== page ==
After an incident last night with my sister at my niece's birthday dinner, it set off a panic in my mind that I must change this now. Several things have been going on over the past few years leading up to this, and I've tried to overlook/ignore many things, but last night was the straw that broke the camel's back. It made me realize how much control my sister has given up over her finances/well being to her husband over the years. I really don't know him well (I have tried to get to know him over the past 10 yrs, but he purposely stays away from most family events and travels often) nor do I trust him based on the little I know about him.

Not how she used to be/feel with her first few years of marriage or her last marriage (to my niece's father long ago), but she's changed. Her choice.

I am really glad this happened, sad and upsetting as it was, so at least I know to make changes, and no longer have my head in the sand about the reality that she should not be on the will or named as beneficiary anymore.
It's appears you're very leery of BIL. Leery enough that you're concerned for your safety when they find out sister is no longer executor or beneficiary?

Be careful, or perhaps I've watched too much "Forensic Files".
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Old 10-10-2017, 03:45 AM   #57
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I would not want any 18 YO to have control of so much money all at once...


I would put in a trust and let them live off of the income of the trust until they reach a certain age, say 30 and let them get half... then the rest after they turn 40.... this will give them some time to get smarter about money...
Years ago I knew an attorney whose parents died when he was 16. He received 1/3 of the estate at age 18. Blew it all. He was to receive another 1/3 upon graduation from college, so he went back to college. The final 1/3 was released at age 30. In his 40's, he said he had spent the early 2/3, but could point out each dollar received at age 30. All had been invested wisely due in part to his earlier poor judgement.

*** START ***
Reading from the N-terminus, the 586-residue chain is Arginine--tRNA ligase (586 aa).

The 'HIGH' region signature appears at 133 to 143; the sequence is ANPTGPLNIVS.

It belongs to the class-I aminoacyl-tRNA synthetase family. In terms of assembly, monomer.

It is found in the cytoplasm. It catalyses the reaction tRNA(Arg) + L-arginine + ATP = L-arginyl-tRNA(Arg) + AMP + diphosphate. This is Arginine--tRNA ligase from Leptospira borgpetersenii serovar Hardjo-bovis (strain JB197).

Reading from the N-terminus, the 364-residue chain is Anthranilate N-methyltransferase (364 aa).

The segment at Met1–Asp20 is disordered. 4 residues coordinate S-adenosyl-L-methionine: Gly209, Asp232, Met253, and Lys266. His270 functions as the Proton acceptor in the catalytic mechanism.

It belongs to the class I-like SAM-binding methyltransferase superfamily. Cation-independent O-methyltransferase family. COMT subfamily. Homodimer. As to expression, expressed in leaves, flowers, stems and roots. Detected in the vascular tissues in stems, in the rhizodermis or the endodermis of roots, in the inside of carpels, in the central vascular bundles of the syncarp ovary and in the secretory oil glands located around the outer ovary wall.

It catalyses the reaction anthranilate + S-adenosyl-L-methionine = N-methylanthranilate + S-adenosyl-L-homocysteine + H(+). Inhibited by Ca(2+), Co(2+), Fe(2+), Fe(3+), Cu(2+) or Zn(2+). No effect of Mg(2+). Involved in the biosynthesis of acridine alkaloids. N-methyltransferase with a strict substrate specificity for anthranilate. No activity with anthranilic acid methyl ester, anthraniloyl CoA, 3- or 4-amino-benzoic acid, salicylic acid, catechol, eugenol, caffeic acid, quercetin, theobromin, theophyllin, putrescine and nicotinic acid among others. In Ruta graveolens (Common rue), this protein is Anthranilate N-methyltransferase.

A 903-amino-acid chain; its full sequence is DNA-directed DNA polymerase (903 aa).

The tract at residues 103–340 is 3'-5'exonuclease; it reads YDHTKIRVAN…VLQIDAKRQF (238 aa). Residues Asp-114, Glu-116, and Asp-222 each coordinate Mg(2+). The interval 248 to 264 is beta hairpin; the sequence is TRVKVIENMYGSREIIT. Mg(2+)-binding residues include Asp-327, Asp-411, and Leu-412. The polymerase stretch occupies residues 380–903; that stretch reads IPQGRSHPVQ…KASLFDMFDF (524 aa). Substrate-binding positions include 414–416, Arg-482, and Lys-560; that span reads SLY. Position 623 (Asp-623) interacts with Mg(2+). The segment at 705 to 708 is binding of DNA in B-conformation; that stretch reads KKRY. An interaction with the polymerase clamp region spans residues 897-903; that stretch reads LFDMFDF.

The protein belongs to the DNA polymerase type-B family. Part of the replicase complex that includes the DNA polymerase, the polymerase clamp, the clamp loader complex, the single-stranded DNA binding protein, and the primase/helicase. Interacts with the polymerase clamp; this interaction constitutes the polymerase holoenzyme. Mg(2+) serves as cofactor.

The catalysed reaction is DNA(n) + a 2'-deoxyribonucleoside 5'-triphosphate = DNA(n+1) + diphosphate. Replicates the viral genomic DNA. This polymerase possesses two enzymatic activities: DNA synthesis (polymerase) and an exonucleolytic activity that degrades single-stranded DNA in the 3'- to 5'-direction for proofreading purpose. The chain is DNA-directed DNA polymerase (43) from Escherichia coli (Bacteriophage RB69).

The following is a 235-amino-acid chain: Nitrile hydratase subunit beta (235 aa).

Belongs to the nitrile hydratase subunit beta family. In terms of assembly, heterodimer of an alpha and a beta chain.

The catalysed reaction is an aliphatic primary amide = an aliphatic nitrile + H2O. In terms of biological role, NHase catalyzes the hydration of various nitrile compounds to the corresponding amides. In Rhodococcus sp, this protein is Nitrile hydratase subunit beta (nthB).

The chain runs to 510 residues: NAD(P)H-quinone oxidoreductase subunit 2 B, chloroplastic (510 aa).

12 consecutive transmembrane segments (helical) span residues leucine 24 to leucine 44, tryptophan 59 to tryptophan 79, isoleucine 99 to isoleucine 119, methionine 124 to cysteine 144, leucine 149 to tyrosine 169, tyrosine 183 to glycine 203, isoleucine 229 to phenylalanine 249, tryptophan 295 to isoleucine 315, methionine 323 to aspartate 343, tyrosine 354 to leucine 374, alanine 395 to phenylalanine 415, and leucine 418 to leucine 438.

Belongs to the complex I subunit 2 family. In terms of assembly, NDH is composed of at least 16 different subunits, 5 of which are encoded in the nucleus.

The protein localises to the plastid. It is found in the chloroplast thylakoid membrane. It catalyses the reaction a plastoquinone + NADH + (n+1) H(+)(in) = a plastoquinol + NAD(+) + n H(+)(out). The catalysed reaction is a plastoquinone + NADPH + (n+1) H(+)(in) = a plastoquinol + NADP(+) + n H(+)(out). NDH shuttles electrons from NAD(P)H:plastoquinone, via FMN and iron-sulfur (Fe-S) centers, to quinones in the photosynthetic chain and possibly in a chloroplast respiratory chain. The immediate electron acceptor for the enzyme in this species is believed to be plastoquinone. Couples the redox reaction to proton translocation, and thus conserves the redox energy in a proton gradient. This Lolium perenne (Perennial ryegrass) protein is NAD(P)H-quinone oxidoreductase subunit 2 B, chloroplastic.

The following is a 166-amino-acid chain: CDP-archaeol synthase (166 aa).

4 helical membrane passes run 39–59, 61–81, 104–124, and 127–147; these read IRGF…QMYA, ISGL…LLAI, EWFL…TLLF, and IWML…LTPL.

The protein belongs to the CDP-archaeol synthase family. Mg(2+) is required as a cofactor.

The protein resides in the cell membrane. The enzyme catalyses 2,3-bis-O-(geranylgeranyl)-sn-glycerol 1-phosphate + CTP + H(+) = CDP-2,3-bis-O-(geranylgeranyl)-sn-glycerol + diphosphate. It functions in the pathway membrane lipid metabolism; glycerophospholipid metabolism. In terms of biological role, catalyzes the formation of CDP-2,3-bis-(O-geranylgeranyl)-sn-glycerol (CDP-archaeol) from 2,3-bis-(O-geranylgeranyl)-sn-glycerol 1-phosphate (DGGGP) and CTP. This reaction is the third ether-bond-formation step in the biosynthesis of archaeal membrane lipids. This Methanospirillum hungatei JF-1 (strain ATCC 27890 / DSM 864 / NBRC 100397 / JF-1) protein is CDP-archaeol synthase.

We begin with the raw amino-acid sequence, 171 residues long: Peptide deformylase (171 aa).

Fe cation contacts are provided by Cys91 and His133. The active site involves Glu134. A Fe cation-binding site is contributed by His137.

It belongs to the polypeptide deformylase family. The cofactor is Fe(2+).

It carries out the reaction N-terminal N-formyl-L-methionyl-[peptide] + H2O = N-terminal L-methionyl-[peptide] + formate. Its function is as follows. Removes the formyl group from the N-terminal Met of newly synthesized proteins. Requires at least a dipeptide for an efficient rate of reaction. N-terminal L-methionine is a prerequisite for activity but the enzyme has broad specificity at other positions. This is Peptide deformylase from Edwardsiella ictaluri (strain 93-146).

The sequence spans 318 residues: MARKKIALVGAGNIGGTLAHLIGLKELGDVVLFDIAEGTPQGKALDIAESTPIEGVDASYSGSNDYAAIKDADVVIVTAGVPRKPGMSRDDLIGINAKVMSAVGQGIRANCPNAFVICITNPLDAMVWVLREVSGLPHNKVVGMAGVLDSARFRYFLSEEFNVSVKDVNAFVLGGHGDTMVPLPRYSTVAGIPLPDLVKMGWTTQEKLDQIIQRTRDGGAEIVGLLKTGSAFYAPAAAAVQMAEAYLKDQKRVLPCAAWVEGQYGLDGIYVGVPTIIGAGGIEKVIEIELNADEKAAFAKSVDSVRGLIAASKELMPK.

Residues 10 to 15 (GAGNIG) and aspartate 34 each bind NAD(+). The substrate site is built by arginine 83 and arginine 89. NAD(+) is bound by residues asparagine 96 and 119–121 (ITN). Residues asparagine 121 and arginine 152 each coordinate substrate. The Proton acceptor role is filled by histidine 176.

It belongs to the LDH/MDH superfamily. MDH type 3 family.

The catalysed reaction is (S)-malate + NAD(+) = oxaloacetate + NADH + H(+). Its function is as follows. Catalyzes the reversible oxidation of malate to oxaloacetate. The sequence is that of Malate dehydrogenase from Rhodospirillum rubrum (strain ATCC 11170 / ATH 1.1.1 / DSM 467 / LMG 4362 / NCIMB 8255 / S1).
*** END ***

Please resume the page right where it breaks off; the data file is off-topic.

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Old 10-10-2017, 05:10 AM   #58
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$1000 sounds like a bargain. We went with the best-known estate law office in our area (also recommended by people we know). We are paying a flat fee of $3600 for wills, MPOA's, DPOA's, detailed end-of-life instructions in accordance with MD law (each state does things a little differently), and multiple meetings with different partners in the firm (they want you to Get To Know Their Team, but of course it's also b/c the principal partner charges more, so they throw junior partners in the mix...fortunately, we've liked the junior partners).

We are going back soon for a 3rd meeting. Each meeting results in some updates/changes to the documents, as we continue reading and thinking through them - as Riane says, it's a thick stack. With hourly fees of $400, I am glad we went with the flat-fee option. I am sure we will be over 9 hours by the time everything is done.